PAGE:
Despite the rampant spread of the coronavirus, the 2020 Democratic National Convention is still set for Milwaukee — but the Democratic National Convention Committee has collaborated with the Milwaukee Host Committee to add safety protocols for those attending the in-person event. If guests, law enforcement, media and staff fail to abide by these protocols, they will be denied access to the convention site.
“Ensuring the safety and well-being of everyone involved with the convention is our top priority,” DNCC press secretary Tim Carroll said in an email. “After consultation with public health officials, the DNCC will implement robust health and safety protocols that will govern the convention’s in-person activities and keep attendees safe before and during the convention.”
The DNCC first announced changes June 24 — that the convention would be shortened, mostly virtual and moved from Fiserv Forum to the Wisconsin Center, a smaller venue to accommodate the scale-backed event. Instead of taking place on the original dates of July 13-16, the convention will now be aired from 9:00-11:00 p.m. Eastern Standard Time Aug. 17-20.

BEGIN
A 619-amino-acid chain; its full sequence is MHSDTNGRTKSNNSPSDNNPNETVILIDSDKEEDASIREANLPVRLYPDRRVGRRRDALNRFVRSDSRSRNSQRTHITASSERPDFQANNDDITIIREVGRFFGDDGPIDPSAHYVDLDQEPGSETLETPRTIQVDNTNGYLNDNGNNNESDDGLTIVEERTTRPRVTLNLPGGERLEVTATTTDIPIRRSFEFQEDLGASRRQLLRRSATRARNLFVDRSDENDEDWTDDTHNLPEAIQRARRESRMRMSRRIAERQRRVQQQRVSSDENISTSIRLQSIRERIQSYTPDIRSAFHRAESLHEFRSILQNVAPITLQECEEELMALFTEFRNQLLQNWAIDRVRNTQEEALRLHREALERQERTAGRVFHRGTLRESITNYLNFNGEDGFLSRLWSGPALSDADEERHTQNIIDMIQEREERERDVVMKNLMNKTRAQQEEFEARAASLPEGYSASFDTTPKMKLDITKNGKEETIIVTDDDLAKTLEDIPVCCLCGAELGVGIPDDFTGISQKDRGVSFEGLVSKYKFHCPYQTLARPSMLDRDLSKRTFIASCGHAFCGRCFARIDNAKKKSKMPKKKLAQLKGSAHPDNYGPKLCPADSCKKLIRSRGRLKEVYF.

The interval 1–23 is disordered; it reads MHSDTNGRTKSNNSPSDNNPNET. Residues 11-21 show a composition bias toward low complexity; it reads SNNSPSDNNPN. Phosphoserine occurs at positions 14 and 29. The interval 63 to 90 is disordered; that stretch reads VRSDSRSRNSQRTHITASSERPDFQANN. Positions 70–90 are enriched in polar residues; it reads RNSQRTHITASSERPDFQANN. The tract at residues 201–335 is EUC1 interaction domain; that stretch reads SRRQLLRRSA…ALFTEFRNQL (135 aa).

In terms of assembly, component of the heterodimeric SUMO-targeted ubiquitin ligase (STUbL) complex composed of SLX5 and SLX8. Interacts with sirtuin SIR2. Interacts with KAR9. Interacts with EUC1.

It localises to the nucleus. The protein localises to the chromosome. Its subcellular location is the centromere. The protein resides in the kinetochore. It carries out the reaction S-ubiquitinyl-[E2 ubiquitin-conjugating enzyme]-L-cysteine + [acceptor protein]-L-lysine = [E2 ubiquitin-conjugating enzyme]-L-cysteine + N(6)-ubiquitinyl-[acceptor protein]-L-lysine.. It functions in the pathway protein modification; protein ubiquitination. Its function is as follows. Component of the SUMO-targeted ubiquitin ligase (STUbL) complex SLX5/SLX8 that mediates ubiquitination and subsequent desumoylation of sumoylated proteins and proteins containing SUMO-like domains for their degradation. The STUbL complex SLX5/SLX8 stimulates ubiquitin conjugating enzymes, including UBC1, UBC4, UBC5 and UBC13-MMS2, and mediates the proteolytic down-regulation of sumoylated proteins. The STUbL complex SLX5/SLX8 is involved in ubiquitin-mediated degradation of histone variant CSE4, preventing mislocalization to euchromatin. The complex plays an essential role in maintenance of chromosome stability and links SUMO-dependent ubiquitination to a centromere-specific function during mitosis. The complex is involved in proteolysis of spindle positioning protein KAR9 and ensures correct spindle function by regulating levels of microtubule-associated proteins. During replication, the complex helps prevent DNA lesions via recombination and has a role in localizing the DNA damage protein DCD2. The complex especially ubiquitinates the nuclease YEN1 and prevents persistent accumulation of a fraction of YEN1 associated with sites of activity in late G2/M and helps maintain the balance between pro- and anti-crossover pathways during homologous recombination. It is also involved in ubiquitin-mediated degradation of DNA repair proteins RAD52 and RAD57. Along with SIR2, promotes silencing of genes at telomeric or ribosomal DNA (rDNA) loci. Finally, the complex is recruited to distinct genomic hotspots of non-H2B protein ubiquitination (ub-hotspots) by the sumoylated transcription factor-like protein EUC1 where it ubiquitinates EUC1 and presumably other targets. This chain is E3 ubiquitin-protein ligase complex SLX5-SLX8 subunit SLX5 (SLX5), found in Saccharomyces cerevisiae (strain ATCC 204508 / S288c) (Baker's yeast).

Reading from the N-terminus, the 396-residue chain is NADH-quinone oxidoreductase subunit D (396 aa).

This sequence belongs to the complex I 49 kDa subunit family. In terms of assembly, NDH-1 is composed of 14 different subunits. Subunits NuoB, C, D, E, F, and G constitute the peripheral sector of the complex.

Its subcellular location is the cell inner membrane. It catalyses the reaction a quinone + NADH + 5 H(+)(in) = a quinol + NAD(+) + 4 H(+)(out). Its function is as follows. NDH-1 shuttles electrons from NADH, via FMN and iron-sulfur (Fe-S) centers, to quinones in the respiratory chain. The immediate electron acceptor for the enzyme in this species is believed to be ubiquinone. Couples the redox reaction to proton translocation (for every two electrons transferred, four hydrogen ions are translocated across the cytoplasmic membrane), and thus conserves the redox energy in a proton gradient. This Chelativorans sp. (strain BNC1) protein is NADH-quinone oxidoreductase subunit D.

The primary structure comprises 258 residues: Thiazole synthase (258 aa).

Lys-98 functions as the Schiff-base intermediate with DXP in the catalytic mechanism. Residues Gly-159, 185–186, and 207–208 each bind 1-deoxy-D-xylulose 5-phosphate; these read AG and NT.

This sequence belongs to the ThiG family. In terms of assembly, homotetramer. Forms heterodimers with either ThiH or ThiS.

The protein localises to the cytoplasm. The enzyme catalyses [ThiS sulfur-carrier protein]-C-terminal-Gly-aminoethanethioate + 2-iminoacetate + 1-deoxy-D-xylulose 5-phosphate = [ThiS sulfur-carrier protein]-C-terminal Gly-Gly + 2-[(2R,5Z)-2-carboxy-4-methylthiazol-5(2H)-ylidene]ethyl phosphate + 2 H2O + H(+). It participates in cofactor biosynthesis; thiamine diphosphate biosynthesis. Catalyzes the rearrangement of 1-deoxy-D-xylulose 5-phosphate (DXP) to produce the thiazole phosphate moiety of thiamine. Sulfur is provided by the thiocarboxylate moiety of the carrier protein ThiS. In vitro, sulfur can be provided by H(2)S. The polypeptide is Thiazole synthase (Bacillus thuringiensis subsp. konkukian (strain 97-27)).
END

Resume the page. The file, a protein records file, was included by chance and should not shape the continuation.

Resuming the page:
Former Vice President Joe Biden intends to accept the Democratic nomination and the DNCC will provide the details on the speaking portion closer to the convention date.
“As the country faces unprecedented challenges, Democrats are demonstrating the smart and steady leadership America deserves by transforming our plans to launch our nominee on a path to victory while also protecting public health,” Carroll said.
Prior to being credentialed for the event, there are a list of protocols for participants to abide by, including registering through the DNCC’s registration portal, receiving testing for COVID-19 before traveling to Milwaukee, self-quarantining for at least 72 hours before arriving, wearing personal protective equipment, daily COVID-19 testing, symptom tracking through a daily questionnaire, avoiding bars and restaurants and also following the Center for Disease Control’s social distancing guidelines.
Leading up to the Convention, the Marquette University released a statement Aug. 4 with changes regarding campus security, resident halls and safety procedures.
Even though the numbers of visitors — both delegates and attendees — will be reduced, the statement said that reports indicate protestors are going to travel to Milwaukee. Because of the reported protests, all buildings on campus besides the Alumni Memorial Union will be locked and require MUID access to enter from Aug. 10-21. All employees and students who can work remotely are asked to during the week of Aug. 17 to decrease the number of people on campus. Any employee or student on campus will have to display their MUIDs.
Marquette Today, along with the text and email safety alert system, will be used to alert the MU community about any changes to “traffic patterns or other areas around campus related to the convention” and active threats to campus.